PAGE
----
Personal branding is about managing your name—even if you don’t own a business—in a world of misinformation, disinformation, and semi-permanent Google records. Going on a date? Chances are that your “blind” date has Googled your name. Going to a job interview? Ditto. —Tim Ferriss, Author, The 4-Hour Work Week
Now more than ever, when it comes to your personal “brand,” it’s important to manage your digital trail, or the information online about you and your online reputation.
It’s becoming increasingly easier to find information about anyone—even you—online. For brand marketers, however, being found online is less of a nuisance or concern. In fact, it is an imperative for many who want to establish themselves as industry experts. For that reason, establishing a social presence online is critical in becoming an online thought leader.
My recent book Manager’s Guide to Online Marketing walks through the steps on how to establish yourself as an industry expert. As a starting point, I have provided a few helpful tips here.
I’m not going to sugarcoat it for you: Becoming an online expert is tough business. You have to always be “on” and creating new content in the form of a post, tweet, video, etc. For many, it’s a full-time job and it quickly becomes time consuming, and tiresome.
The concept of personal branding has become exponential through social media. Over the past few years, I’ve seen a variety of ways to leverage social media for your own personal brand. Some tactics are more complex than others. Specifically, starting a blog is more difficult to maintain because of the continuous demand for long-form content. Therefore, platforms like Twitter have emerged that are easier to maintain since your communication is limited to 140 characters per post. You need to pick the right approach for your bandwidth and audience.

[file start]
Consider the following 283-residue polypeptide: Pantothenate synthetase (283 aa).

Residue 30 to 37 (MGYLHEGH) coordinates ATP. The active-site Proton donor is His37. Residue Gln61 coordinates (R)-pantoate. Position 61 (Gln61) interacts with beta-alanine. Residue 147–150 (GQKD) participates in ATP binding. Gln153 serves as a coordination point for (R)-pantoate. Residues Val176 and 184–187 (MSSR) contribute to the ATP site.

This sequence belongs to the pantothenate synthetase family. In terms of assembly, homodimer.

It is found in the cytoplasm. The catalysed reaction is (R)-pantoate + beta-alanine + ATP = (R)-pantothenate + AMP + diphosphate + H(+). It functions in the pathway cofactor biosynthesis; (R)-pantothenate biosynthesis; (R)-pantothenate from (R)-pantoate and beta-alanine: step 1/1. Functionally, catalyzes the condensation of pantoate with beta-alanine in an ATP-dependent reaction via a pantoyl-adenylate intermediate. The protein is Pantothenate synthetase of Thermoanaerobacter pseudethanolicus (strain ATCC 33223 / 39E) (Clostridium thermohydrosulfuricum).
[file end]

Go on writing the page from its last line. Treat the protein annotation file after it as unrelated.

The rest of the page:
Most people in my company have a personal Twitter account, as do I, aside from a corporate Twitter account. Even though a business account is set up the same way as a personal account, the tone of these two accounts should be different. For corporate Twitter accounts, keep your tweets informational. You comment and retweet more often about events in your industry than you would in a personal account. A corporate account can also link to e-commerce sites if you are selling a product or service.
Personal accounts should be a reflection of yourself and your personal interests. Several industry experts have both personal and business Twitter accounts set up, but they know how to leverage each for different purposes.
People often ask me about strategies to build their individual fan bases. There is no silver bullet when it comes to social media. Gaining true fans is a result of several marketing tactics, great content, and old-fashioned hard work. Fans are key, and imperative for growth in social media. Even better are evangelists— those who take your message managing to a new level by recruiting more fans to your page. Foster evangelists, and your personal brand will grow while you sleep.
In addition to blogging and popular social media networks, several personal page platforms—or systems for organizing social media profiles and information—have emerged to help you better consolidate your social media connections. About.me allows you to create a personal branded page with a few clicks. These personalized pages contain links to your Twitter account, LinkedIn profile, etc. Consider this your personal landing page. You can view my About.me personal page here: about.me/mixdown.
Since companies like About.me want to drive more traffic to their platform, they make it easy for search engines to find you. Getting found gets you noticed, and getting noticed gets you one step closer to becoming an industry expert.
You may be wondering how your online presence currently measures up to other industry experts. Several platforms offer ways to measure your current online influence. Each platform has a different formula for how influence is measured, so it’s important to evaluate each and determine which platform best aligns with your beliefs in how online influence should be measured. For more in-depth detail on how to successfully measure your online presence, you can purchase my book here.